Brazil’s outward FDI is being undertaken by 885 multinationals[8] headquartered in Brazil, showing that, apart from the firms captured in the ranking, there are many small and medium-sized Brazilian firms that are beginning their efforts to become competitive in foreign markets. headquartered in Brazil, showing that, apart from the firms captured in the ranking, there are many small and medium-sized Brazilian firms that are beginning their efforts to become competitive in foreign markets.
 
The results of this survey will be analyzed during the international seminar “Consolidação Regional e Expansão Global das Empresas Multinacionais Latino-Americanas”, São Paulo (Hotel Transamérica), December 6-7, 2007. Researchers from the International Business Center (FDC) and the Columbia Program on International Investment responsible for the ranking, and executives from the ranked companies, will participate as panelists during the seminar. In a special roundtable, they will discuss the main issues and challenges related to the internationalization strategies of Brazilian MNEs. For more information, please contact sherban@fdc.org.br.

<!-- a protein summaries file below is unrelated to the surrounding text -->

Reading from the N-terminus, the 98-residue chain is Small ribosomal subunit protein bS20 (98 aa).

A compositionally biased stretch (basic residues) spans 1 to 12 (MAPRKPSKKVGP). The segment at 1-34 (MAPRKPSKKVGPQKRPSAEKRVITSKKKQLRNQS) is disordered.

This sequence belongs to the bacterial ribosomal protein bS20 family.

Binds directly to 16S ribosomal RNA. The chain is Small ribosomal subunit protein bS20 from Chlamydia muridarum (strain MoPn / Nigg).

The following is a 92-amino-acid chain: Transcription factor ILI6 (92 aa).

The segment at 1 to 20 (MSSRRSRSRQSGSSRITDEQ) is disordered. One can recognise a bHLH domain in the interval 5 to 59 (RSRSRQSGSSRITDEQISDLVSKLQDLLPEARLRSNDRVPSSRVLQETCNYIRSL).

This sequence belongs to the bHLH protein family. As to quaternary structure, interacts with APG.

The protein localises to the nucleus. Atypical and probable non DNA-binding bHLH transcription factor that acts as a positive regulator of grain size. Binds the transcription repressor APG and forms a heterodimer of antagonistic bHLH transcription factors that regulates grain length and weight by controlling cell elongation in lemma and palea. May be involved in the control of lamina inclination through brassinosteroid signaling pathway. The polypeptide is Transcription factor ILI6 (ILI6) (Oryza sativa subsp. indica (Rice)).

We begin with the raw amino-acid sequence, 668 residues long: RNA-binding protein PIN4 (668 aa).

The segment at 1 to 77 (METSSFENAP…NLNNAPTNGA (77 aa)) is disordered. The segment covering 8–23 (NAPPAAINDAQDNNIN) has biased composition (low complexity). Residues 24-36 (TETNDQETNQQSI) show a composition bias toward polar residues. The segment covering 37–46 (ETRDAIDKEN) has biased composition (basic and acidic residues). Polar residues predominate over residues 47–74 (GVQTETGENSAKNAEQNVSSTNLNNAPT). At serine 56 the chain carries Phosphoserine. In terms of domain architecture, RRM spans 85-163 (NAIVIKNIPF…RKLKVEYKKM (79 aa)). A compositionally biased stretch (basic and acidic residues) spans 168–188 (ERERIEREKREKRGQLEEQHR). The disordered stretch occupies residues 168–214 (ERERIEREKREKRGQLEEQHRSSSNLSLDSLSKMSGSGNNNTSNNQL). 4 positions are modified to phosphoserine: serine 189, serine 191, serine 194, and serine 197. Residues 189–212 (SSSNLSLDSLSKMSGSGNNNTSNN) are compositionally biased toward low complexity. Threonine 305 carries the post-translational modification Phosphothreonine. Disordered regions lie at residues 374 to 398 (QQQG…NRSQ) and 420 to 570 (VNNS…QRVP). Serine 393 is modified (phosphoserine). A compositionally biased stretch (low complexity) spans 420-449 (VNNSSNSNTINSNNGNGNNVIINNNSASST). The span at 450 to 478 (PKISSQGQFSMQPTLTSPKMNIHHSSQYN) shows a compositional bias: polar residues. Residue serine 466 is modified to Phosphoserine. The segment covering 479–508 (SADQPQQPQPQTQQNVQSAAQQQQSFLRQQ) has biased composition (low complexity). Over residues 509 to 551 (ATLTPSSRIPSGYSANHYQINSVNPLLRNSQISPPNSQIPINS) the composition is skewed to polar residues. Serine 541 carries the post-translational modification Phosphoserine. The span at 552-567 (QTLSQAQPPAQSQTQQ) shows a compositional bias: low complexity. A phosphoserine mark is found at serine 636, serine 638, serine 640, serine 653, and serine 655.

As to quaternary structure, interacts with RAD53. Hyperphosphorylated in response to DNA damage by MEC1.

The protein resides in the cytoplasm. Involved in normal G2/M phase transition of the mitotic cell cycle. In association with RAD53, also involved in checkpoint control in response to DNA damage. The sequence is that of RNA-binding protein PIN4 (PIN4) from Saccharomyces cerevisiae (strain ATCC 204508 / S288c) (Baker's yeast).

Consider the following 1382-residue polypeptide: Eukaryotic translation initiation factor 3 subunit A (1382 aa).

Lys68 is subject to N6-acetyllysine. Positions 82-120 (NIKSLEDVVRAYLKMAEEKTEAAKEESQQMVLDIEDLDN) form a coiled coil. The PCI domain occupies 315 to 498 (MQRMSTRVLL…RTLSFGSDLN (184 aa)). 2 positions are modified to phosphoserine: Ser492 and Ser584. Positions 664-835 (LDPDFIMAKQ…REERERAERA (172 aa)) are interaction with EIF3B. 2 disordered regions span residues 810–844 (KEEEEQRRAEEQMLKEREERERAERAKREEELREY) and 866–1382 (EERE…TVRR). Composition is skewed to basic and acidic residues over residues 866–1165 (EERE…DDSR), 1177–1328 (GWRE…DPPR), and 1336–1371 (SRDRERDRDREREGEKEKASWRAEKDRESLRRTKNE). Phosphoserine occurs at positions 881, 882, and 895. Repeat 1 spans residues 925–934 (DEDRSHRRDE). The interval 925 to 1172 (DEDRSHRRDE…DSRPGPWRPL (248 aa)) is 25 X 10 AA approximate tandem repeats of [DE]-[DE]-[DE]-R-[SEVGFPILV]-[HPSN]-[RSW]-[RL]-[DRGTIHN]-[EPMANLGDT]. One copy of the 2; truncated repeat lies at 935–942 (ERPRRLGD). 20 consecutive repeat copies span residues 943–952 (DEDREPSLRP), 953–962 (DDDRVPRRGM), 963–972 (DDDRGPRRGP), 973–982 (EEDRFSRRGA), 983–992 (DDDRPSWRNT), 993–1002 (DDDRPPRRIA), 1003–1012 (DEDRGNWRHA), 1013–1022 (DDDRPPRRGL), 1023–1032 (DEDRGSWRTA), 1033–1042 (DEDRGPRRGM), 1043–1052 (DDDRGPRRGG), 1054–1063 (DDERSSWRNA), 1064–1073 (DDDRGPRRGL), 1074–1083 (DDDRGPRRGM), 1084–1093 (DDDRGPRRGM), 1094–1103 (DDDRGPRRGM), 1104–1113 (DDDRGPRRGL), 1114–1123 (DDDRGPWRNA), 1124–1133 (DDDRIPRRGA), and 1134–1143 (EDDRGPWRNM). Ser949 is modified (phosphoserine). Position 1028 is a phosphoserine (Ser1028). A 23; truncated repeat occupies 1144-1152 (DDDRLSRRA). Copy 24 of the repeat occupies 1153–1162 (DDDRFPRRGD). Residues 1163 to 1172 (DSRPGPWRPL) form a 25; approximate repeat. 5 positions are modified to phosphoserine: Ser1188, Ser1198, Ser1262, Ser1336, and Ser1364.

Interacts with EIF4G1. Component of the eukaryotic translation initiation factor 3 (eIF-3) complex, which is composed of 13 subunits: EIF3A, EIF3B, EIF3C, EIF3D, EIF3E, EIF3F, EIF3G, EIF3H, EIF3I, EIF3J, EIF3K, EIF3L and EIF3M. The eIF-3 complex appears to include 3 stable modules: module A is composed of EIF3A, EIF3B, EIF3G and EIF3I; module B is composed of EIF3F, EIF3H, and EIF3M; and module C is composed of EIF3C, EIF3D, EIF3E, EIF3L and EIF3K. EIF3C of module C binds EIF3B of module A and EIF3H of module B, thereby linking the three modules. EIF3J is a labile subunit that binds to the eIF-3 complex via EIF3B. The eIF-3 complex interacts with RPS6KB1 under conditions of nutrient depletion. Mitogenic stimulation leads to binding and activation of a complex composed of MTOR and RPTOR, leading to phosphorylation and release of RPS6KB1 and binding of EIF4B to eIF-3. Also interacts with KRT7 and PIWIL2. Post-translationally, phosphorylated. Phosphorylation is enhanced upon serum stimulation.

For further information please contact:
Fundação Dom Cabral (FDC)Luiz Carvalho, Director, Internationalization Studies Center, Fundação Dom Cabral; +55 31 9292 9296 or lical@fdc.org.br
 
Álvaro Cyrino, Professor of International Business and Researcher, Fundação Dom Cabral; +55 31 9184 3241 or alvarobc@fdc.org.br
Columbia Program on International Investment
Karl P. Sauvant, Executive Director, Columbia Program on International Investment; +1 (212) 854-0689 or Karl.Sauvant@law.columbia.edu